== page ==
Canadian Actor/Director Albert Schultz Faces Sex Misconduct Charges from 4 Actresses


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Albert Schultz

The four women in civil lawsuits claim they were “sexually assaulted and harassed” while working under Schultz at Soulpepper Theater in Toronto.

Four TV actresses have brought separate lawsuits against Canadian actor and director Albert Schultz, alleging he sexually assaulted and harassed them while he was artistic director of Soulpepper Theater Company in Toronto.

The four performers are Orphan Black star Kristin Booth, Diana Bentley (Netflix’s Frontier), Hannah Miller (Saving Hope, Dark Matter) and Patricia Fagan (Murdoch Mysteries). The actresses claim Schultz harassed them during 30 separate incidents over a 13-year period while they performed onstage for Soulpepper.

Their lawyer, Alexi Wood, on Wednesday told The Hollywood Reporter in a statement that “Mr. Schultz abused his power for years. My clients fully intend to hold him and Soulpepper Theater Company accountable. Their brave lawsuit is the first step towards righting this incredible wrong.”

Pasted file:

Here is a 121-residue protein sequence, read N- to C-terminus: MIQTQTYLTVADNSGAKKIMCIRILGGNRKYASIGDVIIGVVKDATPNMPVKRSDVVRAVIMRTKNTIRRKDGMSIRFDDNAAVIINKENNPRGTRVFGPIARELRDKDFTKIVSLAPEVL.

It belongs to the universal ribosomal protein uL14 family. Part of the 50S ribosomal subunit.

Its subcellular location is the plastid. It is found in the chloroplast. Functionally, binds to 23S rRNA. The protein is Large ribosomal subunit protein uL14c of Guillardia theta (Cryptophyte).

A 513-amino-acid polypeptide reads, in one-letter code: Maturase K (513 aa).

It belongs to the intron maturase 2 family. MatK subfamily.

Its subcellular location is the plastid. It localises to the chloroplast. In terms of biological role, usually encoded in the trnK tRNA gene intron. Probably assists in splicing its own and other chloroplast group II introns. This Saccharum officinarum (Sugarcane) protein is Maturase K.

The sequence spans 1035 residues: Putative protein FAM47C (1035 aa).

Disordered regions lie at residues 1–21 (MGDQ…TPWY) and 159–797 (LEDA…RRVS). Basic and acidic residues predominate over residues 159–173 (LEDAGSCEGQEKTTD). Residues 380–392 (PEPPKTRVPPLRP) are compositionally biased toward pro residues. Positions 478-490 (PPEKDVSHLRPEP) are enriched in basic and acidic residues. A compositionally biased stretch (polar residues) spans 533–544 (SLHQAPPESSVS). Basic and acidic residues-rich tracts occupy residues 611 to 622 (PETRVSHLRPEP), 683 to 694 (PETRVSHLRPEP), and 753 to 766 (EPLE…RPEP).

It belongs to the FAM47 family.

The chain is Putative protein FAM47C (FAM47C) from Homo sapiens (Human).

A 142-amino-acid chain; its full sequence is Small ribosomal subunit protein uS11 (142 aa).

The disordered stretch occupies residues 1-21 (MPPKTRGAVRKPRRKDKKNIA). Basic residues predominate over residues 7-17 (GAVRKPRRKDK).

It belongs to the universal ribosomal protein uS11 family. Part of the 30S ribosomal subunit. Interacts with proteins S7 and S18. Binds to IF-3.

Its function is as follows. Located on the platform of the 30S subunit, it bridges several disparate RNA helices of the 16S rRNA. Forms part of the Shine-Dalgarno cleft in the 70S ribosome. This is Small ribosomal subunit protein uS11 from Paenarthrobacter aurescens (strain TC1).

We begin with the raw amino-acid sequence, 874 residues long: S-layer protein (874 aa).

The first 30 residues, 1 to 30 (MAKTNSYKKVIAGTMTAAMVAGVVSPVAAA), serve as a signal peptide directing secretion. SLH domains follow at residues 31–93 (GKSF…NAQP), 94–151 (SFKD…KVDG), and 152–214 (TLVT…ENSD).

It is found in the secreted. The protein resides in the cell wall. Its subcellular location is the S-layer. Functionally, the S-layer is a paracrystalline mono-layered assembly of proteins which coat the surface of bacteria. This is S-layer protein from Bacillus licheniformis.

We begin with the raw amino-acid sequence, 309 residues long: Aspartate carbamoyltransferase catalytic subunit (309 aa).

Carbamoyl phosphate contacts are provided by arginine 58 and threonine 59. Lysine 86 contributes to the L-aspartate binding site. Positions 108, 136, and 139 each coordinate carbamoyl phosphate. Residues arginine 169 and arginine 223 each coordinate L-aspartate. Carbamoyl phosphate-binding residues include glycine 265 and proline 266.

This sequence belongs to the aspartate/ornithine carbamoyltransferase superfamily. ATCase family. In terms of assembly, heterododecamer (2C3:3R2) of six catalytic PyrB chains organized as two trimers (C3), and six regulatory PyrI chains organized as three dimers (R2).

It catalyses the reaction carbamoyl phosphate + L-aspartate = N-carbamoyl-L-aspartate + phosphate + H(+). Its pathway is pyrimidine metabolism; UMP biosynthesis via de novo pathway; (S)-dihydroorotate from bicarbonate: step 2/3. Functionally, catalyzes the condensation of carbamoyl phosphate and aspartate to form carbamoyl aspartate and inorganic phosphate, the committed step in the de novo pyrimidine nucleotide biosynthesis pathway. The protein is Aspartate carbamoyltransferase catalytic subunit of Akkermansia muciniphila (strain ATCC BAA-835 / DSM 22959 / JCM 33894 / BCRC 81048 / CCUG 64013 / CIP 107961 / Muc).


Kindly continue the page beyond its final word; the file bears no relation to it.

Wood confirmed the four women filed the lawsuits in the Ontario Superior Court and will hold a press conference on Thursday morning in Toronto. “The actresses claim that while they were under contract with Soulpepper, they were sexually assaulted and harassed by its artistic director, Mr. Schultz, and that Soulpepper did nothing to protect them,” reads Wood’s statement.

Fagan’s statement of claim obtained by THR alleges Schultz engaged in “mocking, belittling and bullying” of female castmembers at Soulpepper, and during a 2000 rehearsal for Twelfth Night at one point she “felt him push his penis against me” as he stepped in as director to advise on an intimate scene.

The suit also recounts a parking lot incident where Fagan and Booth, also a castmember at the time, were asked by Schultz as “an acting exercise” to go through a list of male Soulpepper company members and tell him who they would most like to sleep with. “Patricia (Fagan) felt uncomfortable and humiliated,” the statement of claim continues, and yet she felt she had to “acquiesce to Albert’s demand” and make comments on her male castmates because she was new to the theater world.

Fellow actress Booth in her suit also recounted the parking lot scene, where “it became clear from Albert’s reaction and enticement that he expected and wanted them to say, ‘I would fuck Albert Schultz,’ and more importantly, make him believe it was true, with failure to do so meaning a lack of commitment.”



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